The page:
Hokkaido University held the Second Japan-Russia Industry, Academia and Government Working-level Conference at the University of Tsukuba’s Tokyo Campus on January 31 (Fri.) with the cooperation of Niigata University.
This conference is part of the 2017 MEXT Inter-University Exchange Project – Support for the Formation of Collaborative Programs with Russian Universities (Type B: Project that establishes an information platform for Japanese universities) (HaRP Project), for which Hokkaido University and Niigata University successfully applied. At the first conference last year, approximately 100 representatives of the industry, government and academia involved in exchanges between Japan and Russia gathered together to share information and exchange opinions with the aim of developing and promoting collaboration between Japan and Russia. This second conference was attended by approximately 160 participants far exceeding the last year’s number, from universities involved in Japan-Russia collaboration (19 Japanese universities and 30 Russian universities), as well as the Ministry of Education, Culture, Sports, Science and Technology, the Ministry of Economy, Trade and Industry, companies and organizations (29 institutions and organizations).
The first part of the conference, which was a debriefing session on the activities of universities adopted for the Inter-University Exchange Project, began with addresses by Masanori Kasahara, Director and Vice President of Hokkaido University, and Michi Yoshioka, Deputy director of the Office for International Planning, Higher Education Bureau, Ministry of Education, Culture, Sports, Science and Technology. Following, eight universities outlined seven projects adopted for the 2017 Inter-University Exchange Project (Russia) the results and issues of the past activities and answered questions. The Japan-Russia Committee for Personnel Exchanges under the Association of Japanese and Russian Universities and the Japan-Russia Student Union, which offers Japan-Russia collaboration on the student’s point of view, also presented their activities, allowing the audience to learn about the efforts of the HaRP Project for exchanges between Japan and Russia.
The second part of the conference, the plenary meeting, started with addresses by Kiyomi Miyagawa, Principal Deputy Director of Japan-Russia Economic Affairs Division / Japan-Russia Exchange Programs Division, European Affairs Bureau, Ministry of Foreign Affairs, Masanori Tsuruda, Director of the Europe Division, Ministry of Economy, Trade and Industry, Igor Titov, Counselor of the Embassy of the Russian Federation to Japan and Representative of the Russian Federation Exchange Agency to Japan, and Pyotr Pavlenko, Chief Delegate of the Trade Representation of the Russian Federation in Japan.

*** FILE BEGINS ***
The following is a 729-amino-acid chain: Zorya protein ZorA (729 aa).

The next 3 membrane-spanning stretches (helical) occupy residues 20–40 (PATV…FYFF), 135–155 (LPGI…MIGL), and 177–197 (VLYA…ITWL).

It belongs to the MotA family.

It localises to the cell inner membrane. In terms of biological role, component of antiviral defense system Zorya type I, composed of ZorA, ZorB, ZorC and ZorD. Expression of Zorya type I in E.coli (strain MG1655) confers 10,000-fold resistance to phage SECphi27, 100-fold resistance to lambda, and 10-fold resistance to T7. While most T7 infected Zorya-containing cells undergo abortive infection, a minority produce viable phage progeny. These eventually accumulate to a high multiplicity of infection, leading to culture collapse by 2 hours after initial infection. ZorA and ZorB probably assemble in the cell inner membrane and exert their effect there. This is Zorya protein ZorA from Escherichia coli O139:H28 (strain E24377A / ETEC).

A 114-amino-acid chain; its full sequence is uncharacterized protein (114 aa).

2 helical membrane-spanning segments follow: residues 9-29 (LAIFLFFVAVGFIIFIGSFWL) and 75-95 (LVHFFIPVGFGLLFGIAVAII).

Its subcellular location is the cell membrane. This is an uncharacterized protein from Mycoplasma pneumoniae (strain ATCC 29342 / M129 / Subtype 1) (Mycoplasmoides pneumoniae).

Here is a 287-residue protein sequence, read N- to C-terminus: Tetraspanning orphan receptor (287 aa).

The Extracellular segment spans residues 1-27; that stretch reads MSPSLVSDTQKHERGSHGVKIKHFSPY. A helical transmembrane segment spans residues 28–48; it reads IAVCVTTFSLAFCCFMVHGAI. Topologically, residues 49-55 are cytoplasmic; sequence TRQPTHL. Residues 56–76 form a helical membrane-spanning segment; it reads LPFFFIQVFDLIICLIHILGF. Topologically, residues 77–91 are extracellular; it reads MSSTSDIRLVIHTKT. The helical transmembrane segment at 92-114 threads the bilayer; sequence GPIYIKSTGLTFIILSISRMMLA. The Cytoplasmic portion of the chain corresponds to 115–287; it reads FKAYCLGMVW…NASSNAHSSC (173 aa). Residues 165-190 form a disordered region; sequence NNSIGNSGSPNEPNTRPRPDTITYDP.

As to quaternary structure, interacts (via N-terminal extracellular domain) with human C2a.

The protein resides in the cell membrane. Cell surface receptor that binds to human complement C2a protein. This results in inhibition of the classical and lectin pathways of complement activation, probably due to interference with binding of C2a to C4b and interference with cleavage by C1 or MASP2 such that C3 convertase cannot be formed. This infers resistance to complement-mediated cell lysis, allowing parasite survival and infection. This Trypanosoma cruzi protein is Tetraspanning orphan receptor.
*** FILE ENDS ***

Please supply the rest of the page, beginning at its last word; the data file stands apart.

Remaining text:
Then, the Japan Association for Trade with Russia & NIS (ROTOBO) and the Japan External Trade Organization (JETRO) made presentations on Japan-Russia economic cooperation and efforts to recruit foreign human resources. After that, Tsuyoshi Setoguchi, Dean of the Faculty of Engineering, Hokkaido University, provided general information on regional industry-government-academia collaboration in specialized sections in academic 2019. In addition, four Russian universities outlined regional consortiums related to Japan in various parts of Russia (Vladivostok, St. Petersburg, Sakhalin, Irkutsk) and three Japanese universities made presentations on regional consortiums related to Russia in various parts of Japan (Hokkaido, Niigata, Ishikawa), showing unique initiatives in various fields of Japan and Russia.
After that, a panel discussion on the “Prospect of Japan-Russia Economic Cooperation and Human Resource Development on a Regional Level in the Japan-Russia Regional Exchange Year 2020-2021” was held with Tsuyoshi Setoguchi, Dean of the Faculty of Engineering, Hokkaido University, as the moderator. Six panelists and commentators from Japan and Russia exchanged opinions. In particular, regarding human resource development, they discussed student internships between Japan and Russia, highlighting the merits of host companies and local communities. In addition, universities that have already introduced internships shared specific information on how to obtain visas and differences in views on work between Japan and Russia.
During the conference, much time was spent on free exchanges to deepen existing Japan-Russia exchanges and create new ones, and posters were also exhibited. On the day before the conference, a meeting of the Bureau of the Committee for Personnel Exchanges was held with the participation of 16 Japanese universities and 5 Russian universities to discuss a credit transfer system between Japanese and Russian universities, and an advanced technology section meeting was held with the participation of 18 Japanese and 27 Russians to make presentations on projects. A meeting of the Japan-Russia Student Union was also held with the participation of seven Japanese and five Russians.
It is hoped that the working-level network related to industry-government-academia collaboration, which was formed at this conference will further develop future Japan-Russia exchanges.
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